6. Length of Sessions

There are three basic types of modeling sessions with a group.
The first is a two-hour or under session.  This kind is non-tiring,
but likely to be unsatisfying both for model and for artist, because
neither can get “all the way into it.”  For models, it is likely not
to provide enough income to make it worthwhile, unless it is very
close to home, and does not interrupt other activities.  The
three-hour session is likely to be exhausting, but far more
satisfying to everyone in every way.  A marathon session – lasting
for at least eight hours – can be terrific as an occasional

2 thoughts on “6. Length of Sessions

  1. My wife and I began modeling (one at a time) for a really great group of people down here in Pensacola, FL a few months ago and they seem happy with our work. The sessions are three hours and I noticed at first that very little time was spent with short “gesture poses” and most of the session were longer poses. Usually 40 minute poses split into two 20 minute halves with a 5 minute break in between.

    This morning they had me do three 2 minute gesture poses, followed by 2 hours and fifty minutes of forty minute poses (with the 5 minute breaks splitting them in half). I found it to be not only very tiring, but also less creative, as the options in a forty minute pose are far more limited. I found myself at one point wondering if there is a local figure models union (doubt it) and may mention my feelings to the moderator next time.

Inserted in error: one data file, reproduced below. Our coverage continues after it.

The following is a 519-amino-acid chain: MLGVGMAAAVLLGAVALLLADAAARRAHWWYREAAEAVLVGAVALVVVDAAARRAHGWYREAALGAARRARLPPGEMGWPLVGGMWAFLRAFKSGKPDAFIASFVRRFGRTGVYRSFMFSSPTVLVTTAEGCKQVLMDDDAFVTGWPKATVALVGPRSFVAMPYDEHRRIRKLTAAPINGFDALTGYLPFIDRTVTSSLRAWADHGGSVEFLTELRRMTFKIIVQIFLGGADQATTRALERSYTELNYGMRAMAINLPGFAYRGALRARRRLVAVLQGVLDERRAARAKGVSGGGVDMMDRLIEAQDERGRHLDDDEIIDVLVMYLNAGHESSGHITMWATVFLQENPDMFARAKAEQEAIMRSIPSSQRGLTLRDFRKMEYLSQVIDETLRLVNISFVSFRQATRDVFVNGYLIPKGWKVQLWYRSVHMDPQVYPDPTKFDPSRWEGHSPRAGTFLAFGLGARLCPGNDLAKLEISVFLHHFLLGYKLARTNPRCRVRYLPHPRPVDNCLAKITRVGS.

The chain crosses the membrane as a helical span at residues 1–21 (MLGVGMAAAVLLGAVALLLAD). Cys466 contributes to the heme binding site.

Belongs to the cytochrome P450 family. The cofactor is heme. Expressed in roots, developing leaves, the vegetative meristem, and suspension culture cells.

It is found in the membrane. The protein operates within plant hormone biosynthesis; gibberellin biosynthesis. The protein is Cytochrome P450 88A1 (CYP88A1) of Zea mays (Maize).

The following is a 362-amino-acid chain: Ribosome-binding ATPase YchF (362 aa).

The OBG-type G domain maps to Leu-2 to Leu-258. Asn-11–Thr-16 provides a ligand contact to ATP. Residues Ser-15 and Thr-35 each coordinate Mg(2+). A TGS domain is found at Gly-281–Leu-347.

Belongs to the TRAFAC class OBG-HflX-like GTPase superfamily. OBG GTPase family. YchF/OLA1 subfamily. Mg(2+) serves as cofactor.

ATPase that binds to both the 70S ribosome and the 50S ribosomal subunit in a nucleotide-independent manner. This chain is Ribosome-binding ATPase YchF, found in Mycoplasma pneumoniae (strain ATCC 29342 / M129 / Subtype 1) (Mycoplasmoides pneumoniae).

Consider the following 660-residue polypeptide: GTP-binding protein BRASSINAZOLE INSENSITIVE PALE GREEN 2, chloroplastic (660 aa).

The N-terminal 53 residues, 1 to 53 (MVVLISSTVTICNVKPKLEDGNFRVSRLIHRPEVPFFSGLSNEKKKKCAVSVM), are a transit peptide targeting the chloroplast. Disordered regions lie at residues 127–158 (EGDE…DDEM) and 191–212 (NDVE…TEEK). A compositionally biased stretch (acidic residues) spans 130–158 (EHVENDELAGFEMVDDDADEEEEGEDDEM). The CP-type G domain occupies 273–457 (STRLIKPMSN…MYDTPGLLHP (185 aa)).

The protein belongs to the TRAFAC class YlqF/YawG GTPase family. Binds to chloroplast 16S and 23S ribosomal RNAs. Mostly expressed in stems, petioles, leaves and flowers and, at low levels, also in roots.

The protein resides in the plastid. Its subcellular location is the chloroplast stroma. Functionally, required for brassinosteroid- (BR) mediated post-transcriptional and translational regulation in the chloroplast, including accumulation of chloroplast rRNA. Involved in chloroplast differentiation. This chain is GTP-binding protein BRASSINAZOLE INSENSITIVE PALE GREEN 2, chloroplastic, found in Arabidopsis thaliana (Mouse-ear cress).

Is this a pretty common way to break up the pose lengths and do you have any other feedback to offer on the subject?


    Your loving son,

  2. Dear Michael,

    Here are some practical considerations about dealing with poses. If you are uncomfortable, this makes other people uncomfortable. A handkerchief for blowing your nose (this refers to your question in the following section: holding poses) can be put aside between blows; timing of poses is primarily for the sake of making a reasonable plan, which can vary from person to person and in differing circumstances. We are creatures of habit, though, and any schedule helps us make sense. We plan through a whole “time of waiting” however long it is, and our schedule helps us get through it. “Be comfortable” is hard work, and it is important — for everyone. When your own comfort is enthusiastic, it can inspire. Not easy – but certainly something to work for. I am realizing that Inspiration is what I have tried to produce through most of my work, most of my life. I try to have it take place not only through teaching and writing and modeling and art, but through gardening and cooking. If “this is wonderful” I have succeeded. If not, I need to change. I need to enjoy, to inspire. Do try talking to the moderator about setting up a pattern that could work for both you and the artists.

    Love, Hugh

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